“12. To constitute cruelty, the conduct complained of should be “grave and weighty” so as to come to the conclusion that the petitioner spouse cannot be reasonably expected to live with the other spouse. It must be something more serious than “ordinary wear and tear of married life”. The conduct, taking into consideration the circumstances and background has to be examined to reach the conclusion whether the conduct complained of amounts to cruelty in the matrimonial law. Conduct has to be considered, as noted above, in the background of several factors such as social status of parties, their education, physical and mental conditions, customs and traditions. It is difficult to lay down a precise definition or to give exhaustive descripttion of the circumstances, which would constitute cruelty. It must be of the type as to satisfy the conscience of the Court that the relationship between the parties had deteriorated to such an extent due to the conduct of the other spouse that it would be impossible for them to live together without mental agony, torture or distress, to entitle the complaining spouse to secure divorce. Physical violence is not absolutely essential to constitute cruelty and a consistent course of conduct inflicting immeasurable mental agony and torture may well constitute cruelty within the meaning of Section 10 of the Act. Mental cruelty may consist of verbal abuses and insults by using filthy and abusive language leading to constant disturbance of mental peace of the other party.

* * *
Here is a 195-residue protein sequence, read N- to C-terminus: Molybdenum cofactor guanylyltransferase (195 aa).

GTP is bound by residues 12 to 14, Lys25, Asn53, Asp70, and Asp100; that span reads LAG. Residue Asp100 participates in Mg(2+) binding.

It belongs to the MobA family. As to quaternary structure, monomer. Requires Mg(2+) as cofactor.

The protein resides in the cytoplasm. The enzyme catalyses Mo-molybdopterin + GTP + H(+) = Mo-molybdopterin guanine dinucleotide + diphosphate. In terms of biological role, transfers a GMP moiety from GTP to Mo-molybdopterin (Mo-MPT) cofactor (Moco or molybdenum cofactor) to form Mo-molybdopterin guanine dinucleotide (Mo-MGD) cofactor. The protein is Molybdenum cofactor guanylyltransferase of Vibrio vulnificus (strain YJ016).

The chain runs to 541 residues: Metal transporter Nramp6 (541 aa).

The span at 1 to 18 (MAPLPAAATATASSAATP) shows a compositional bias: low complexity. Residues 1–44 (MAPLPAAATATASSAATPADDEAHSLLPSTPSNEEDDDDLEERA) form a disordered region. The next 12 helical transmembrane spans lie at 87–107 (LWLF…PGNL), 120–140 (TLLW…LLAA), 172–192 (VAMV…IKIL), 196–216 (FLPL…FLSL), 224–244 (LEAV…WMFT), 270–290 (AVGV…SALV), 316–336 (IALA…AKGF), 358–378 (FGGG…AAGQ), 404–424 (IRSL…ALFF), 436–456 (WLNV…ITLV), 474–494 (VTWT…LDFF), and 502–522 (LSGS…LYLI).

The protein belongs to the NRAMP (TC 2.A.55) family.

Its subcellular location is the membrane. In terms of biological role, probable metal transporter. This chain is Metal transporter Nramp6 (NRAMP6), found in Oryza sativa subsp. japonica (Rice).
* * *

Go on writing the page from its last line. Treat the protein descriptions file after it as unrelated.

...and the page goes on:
13. The Court dealing with the petition for divorce on the ground of cruelty has to bear in mind that the problems before it are those of human beings and the psychological changes in a spouse’s conduct have to be borne in mind before disposing of the petition for divorce. However, insignificant or trifling, such conduct may cause pain in the mind of another. But before the conduct can be called cruelty, it must touch a certain pitch of severity. It is for the Court to weigh the gravity. It has to be seen whether the conduct was such that no reasonable person would tolerate it. It has to be considered whether the complainant should be called upon to endure as a part of normal human life. Every matrimonial conduct, which may cause annoyance to the other, may not amount to cruelty. Mere trivial irritations, quarrels between spouses, which happen in day-to-day married life, may also not amount to cruelty. Cruelty in matrimonial life may be of unfounded variety, which can be subtle or brutal. It may be words, gestures or by mere silence, violent or non-violent.”